Congress has approved roughly $2.5 trillion since March to rescue an economy battered by the COVID-19 pandemic.

And it doesn't look like it will be nearlyenough.

Lawmakers are working on a fifth round of stimulus relief that could dwarf the four previous rounds of assistance combined.

The Democratic-led House has passed the HEROES Act, a roughly$3.4 trillion bill that would provide a second round of direct payments to millions of Americans, provide nearly $1 trillion to revenue-strapped states and local governments, and provide billions forhousing and food assistance.

The Republican-controlled Senate has introduced its counter-proposal, the HEALS Act, a $1.1 trillion package that also includes direct payments but no federal aid for housing, food or state and local governments. It has yet to pass the chamber.

The latest on the negotiations: Dems, GOP lash out as stimulus package talks turn sour, $600 unemployment boost ends

Here are some of the key similarities and differences between the two proposals.

The Democratic bill proposes extending the currentbenefit of $600 per week(which ends July 31) through December, a federal bonus on top of what states pay. The Republican plan proposes cutting that amount to $200 through September and then limiting the maximum benefit (state and federal combined) to 70% of an applicants pay moving forward.

Both bills would provide another stimulus check to millions of Americans under the same rules as the CARES Act: $1,200 for individuals earning up to $75,000 (phasing out at $99,000); and $2,400 for married couples earning up to $150,000 (phasing out at $198,000). The Democratic bill would be more generous for dependents ($1,200 for each dependent up to three versus $500 for each dependent in the GOP bill).

Democrats propose nearly$1 trillion in direct aid to help states, counties and cities whose budgets have been decimated by the economic fallout from the coronavirus pandemic. The Republican bill has no such aidthough it does provide states and local governments more flexibility in how they use aid provided in earlier stimulus bills.

The Democrats' proposalprovides roughly $200 billion in housing assistance to help renters and homeowners affected by coronavirus avoid eviction/foreclosure. The GOP bill includesno such aid.

The Democrats provide about $60 billion to reopen schools, compared to $70 billion in the GOP bill. Each also provides about $30 billion to assist colleges.But the Democratic bill says thenearly $1 trillion in aid for stateand local governments could be usedfor education as well. The GOP bill does not and says that a portion of the education aid must go to help private schools reopen as well.

Democrats are proposing roughly $380 billion on ways to combat the coronavirus.Most of that would beused on two priorities: $100 billion to reimbursehospitals and other health care providers for pandemic-related costs, and $98 billion to assist laid-off workers pay for the health coverage they lost because of the economic steps taken to control the pandemic. The Republican plan sets aside$111 billion, much of it to help federal agencies and private companies develop vaccines and therapeutic remedies ($50 billion) or to help medical providers cover costs ($25 billion).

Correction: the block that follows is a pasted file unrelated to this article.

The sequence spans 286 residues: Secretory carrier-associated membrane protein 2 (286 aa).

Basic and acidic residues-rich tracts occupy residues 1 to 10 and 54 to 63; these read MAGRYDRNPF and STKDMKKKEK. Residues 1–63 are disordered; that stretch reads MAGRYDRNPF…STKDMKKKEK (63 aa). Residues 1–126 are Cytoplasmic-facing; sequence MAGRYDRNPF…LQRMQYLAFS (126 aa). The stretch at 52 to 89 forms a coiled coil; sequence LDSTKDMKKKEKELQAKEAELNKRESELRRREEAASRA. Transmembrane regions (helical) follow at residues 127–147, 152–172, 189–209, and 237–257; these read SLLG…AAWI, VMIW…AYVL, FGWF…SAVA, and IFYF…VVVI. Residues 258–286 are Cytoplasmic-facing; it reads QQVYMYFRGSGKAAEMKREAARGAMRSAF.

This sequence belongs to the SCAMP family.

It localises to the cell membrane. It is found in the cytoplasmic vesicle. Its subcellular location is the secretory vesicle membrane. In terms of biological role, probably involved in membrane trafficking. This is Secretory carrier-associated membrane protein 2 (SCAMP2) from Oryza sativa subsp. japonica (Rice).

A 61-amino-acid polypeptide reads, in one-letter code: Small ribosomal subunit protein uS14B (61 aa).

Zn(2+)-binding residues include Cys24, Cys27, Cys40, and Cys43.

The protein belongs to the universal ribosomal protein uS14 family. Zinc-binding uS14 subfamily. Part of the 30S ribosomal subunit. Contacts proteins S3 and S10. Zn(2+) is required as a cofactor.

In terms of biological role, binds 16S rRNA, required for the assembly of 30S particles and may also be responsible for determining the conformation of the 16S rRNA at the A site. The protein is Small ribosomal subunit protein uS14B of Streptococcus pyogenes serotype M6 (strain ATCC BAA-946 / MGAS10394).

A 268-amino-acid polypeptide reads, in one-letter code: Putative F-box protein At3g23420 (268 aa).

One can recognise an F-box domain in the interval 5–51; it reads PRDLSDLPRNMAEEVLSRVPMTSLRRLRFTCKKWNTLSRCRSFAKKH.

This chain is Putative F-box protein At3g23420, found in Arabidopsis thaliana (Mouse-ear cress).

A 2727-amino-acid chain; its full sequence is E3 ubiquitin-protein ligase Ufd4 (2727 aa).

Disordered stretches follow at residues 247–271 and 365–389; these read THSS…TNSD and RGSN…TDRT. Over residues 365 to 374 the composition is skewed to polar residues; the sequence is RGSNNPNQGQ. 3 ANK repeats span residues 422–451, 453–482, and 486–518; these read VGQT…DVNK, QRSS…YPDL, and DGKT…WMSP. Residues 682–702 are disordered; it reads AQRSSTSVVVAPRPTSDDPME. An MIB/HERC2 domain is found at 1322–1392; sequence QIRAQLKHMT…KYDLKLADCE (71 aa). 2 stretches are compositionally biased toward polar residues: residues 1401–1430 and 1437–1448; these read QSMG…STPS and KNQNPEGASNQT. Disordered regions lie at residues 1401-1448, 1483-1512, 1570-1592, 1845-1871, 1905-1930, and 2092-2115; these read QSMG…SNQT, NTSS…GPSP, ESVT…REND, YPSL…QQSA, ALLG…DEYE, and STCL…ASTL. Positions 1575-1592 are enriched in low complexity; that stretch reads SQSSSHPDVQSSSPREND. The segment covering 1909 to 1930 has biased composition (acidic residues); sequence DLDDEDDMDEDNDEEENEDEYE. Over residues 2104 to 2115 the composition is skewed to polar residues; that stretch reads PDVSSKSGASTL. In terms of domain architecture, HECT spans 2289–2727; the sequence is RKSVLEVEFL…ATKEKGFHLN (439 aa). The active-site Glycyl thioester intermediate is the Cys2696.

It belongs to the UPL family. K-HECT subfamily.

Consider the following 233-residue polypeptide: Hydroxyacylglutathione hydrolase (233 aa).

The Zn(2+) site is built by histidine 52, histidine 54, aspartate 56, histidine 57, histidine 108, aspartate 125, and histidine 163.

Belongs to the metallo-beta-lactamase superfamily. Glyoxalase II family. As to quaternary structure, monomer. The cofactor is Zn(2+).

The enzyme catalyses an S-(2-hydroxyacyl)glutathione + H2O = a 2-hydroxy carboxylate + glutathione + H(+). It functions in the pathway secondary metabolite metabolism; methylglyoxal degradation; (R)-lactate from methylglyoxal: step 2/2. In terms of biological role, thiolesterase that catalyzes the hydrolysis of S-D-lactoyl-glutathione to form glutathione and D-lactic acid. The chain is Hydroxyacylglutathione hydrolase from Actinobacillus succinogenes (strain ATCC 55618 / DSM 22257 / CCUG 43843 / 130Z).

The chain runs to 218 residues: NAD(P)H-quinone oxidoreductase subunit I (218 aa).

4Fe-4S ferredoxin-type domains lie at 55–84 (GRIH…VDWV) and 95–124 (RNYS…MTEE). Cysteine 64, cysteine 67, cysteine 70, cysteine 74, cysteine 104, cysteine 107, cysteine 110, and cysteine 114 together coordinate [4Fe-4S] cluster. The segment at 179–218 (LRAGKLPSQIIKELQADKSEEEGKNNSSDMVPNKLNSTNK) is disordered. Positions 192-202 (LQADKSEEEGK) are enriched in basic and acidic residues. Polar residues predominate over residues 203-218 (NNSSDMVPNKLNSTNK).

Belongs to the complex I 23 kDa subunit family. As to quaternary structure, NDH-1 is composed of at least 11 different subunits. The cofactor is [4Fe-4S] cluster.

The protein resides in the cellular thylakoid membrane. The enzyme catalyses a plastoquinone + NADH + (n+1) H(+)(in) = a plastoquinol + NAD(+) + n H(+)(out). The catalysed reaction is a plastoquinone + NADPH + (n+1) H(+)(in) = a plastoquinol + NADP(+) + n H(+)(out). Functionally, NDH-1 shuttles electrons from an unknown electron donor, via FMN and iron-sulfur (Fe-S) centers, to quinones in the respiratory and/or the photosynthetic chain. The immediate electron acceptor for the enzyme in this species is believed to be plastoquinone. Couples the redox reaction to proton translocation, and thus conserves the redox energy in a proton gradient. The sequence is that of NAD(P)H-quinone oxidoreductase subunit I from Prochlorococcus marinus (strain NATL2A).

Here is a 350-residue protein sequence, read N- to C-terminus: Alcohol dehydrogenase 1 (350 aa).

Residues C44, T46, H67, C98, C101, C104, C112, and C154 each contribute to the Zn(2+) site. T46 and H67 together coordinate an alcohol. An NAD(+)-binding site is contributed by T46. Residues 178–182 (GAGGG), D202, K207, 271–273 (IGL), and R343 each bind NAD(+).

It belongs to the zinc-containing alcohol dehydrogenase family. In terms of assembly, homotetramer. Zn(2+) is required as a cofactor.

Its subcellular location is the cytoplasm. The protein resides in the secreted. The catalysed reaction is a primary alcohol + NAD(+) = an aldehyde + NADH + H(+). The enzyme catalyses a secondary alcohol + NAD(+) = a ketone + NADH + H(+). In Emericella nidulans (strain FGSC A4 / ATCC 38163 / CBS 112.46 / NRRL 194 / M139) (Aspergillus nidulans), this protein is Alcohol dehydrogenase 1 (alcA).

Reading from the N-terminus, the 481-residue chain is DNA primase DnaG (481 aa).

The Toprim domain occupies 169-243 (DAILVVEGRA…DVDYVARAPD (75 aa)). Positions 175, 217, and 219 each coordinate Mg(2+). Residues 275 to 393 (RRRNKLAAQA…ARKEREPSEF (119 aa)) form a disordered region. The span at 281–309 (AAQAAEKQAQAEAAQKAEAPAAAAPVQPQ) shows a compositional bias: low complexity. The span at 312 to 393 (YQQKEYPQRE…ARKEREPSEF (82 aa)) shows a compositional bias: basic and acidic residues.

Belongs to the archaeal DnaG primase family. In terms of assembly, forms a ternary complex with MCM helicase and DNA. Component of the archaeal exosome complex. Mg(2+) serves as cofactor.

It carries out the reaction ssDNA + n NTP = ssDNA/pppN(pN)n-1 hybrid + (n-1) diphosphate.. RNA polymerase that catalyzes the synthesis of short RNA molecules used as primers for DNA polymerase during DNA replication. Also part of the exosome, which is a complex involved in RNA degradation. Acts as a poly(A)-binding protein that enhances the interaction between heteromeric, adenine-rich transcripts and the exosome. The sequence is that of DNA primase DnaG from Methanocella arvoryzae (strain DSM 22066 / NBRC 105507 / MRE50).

Senate Republicans release info on $1 trillion COVID-19 stimulus package

The new GOP plan includes another check for Americans and continued help for the unemployed.

USA TODAY

There's a big gulf on COVID-19 testing and contact tracing as well with Democrats proposing $75 billion and Republicans $16 billion.

The Democrats provide $290 billion in business assistance but largely in tax credits to companies that keep employees on the payroll and in tax breaks for pandemic-related expenses. The Democraticplan also includes a number of other priorities, including $190 billion in "hazard pay" for essential workers nationwide, $35 billion for food assistance to poor families, and $3.6 billion to help states run their elections in November. The GOP proposal does not include money for those but it does provide $158 billion in grants and loans to help small businesses stay afloat.

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Five Republicans to watch in Washington’s primary election – Crosscut

Posted: at 6:39 pm

Gov. Jay Inslee will be the top vote-getter, but keep your eye on the proportion of the vote he collects. If a Democratic incumbent governor in a Democratic state with a huge fundraising advantage collects less than 45% of the vote, then he is vulnerable in November. Just how vulnerable depends on the Republican opponent running against him. There are 17 GOP candidates, of which five three of whom have never run for office before have at least a hypothetical shot at winning. That means the primary winner may take no more than 12% of the total vote.

Here they are.

The Mainstream Republican: Dr. Raul Garcia. What perfect timing for an emergency room doctor who is critical of Inslees handling of the coronavirus to run for office. Garcia owns a medical clinic in Yakima, which has been one of the hardest hit counties for COVID-19 fatalities. In his 40s, he is good looking and intelligent. The states mainstream Republican movement flocked to Garcia because of his pedigree, his Hispanic ancestry and his relatively moderate politics:He is pro-abortion rights, pro same sex marriage and encourages people to mask up in public and does so most of the time himself. But, like many who fled Fidel Castros Cuba, he is strongly anti-socialist, and is alarmed at Seattles slide from liberalism into what he considers a dangerous left-wing ideology.